Finance List: El Camino de Santiago costs

It’s all about the money, honey…

Here’s a breakdown of my expenses for el Camino.

A few notes:

  • I had most of this gear before the trail.
  • I only pay retail about half of the time; the rest I find on sale, at REI yard sales, thrift stores, other outfitters, Amazon, etc.
  • There are obviously ways to hike el Camino for less, and for more. Cook your own food or eat out. Indulge in alcohol or not. Stay in an albergue or a hotel. Hike your own hike.

Continue reading “Finance List: El Camino de Santiago costs”

Packing List: El Camino de Santiago

Camino Frances route (~500 miles, 780 km); springtime

Here’s a list of all the items I brought (and/or recommend) when I hiked the Camino Frances route of el Camino de Santiago this May.

(Note: I’ll hyperlink the items in this list to my reviews as I write them; otherwise, the links are to product pages. Remember, you can probably find items less expensive than retail price – check the product site, but also outdoor retailers, Amazon, and thrift shops. Here’s my post breaking down my el Camino finances, gear included.)   Continue reading “Packing List: El Camino de Santiago”

Gear Review: Osprey Aura 50 AG Pack

a.k.a. Rosie, the best pack in the world

Meet Rosie.

I purchased the Aura 50 in 2012, so I have the older purple model, but it’s the same basic setup. I’ve used it for small backpacking trips, as well as my 2016 5.5 month thruhike of the AT.   Continue reading “Gear Review: Osprey Aura 50 AG Pack”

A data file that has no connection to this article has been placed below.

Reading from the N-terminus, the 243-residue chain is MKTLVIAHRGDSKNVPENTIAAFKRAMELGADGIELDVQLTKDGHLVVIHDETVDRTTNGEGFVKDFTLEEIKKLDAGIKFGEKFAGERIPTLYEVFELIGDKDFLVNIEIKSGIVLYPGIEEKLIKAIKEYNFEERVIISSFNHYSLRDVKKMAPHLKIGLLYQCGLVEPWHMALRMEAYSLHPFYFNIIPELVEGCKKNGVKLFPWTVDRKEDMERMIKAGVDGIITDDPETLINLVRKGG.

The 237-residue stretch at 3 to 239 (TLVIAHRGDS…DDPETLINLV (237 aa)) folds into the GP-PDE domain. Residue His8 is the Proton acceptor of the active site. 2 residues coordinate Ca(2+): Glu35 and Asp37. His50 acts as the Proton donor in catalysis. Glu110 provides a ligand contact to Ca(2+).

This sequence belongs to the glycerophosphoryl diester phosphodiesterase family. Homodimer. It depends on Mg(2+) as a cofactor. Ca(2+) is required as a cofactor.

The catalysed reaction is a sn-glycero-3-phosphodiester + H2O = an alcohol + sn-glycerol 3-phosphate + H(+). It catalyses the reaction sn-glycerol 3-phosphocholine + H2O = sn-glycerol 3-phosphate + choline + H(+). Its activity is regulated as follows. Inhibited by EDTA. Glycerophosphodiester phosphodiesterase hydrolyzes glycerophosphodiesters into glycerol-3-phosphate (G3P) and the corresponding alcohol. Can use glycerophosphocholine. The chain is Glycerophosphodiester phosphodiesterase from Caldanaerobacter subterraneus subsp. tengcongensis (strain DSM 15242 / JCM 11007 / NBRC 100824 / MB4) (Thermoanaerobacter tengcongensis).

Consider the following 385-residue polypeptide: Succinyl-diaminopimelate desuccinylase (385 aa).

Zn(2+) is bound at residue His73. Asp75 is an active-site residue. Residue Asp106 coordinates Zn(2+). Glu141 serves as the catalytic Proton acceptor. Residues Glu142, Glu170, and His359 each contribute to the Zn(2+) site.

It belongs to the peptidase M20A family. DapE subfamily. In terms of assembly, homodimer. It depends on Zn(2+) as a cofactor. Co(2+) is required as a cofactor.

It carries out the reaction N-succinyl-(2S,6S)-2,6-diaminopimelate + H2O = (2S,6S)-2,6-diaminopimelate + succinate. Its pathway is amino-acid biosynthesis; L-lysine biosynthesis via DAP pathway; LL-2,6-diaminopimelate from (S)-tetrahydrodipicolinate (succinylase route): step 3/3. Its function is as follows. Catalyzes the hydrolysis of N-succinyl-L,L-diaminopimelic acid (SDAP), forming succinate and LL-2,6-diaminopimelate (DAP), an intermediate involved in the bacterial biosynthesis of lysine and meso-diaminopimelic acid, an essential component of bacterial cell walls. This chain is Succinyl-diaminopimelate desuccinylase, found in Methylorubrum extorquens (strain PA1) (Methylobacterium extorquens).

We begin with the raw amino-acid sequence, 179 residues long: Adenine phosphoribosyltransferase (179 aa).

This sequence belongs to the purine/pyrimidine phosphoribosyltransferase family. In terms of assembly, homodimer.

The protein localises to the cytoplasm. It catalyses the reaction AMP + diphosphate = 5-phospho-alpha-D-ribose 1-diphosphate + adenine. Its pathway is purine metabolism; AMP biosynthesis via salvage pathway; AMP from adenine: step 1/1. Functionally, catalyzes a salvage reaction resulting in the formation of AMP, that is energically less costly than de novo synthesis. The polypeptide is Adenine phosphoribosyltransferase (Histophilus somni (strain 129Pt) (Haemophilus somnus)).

Gear Review: GSI Outdoors Infinity Backpacker Mug

because coffee

I bought this mug a few months before my AT thruhike, and used it through the entire hike and other backpacking trips.

Pros: lightweight, strap handle is perfect fit and snaps easily on my pack, better insulation than expected, lid stays pretty secure, easy to clean   Continue reading “Gear Review: GSI Outdoors Infinity Backpacker Mug”

Not a guide for starting fires

(at least not right now)

Howdy, all!

Welcome to Firestarter’s Guide to Gear, Trails, and General Recklessness.

After the eighth time explaining how the scariest encounter I had on the Appalachian Trail was with a porcupine, and after helping multiple people on el Camino adjust their load lifters on their packs to carry weight appropriately, I decided it would be easier to just write it all down online for anyone to reference.  Continue reading “Not a guide for starting fires”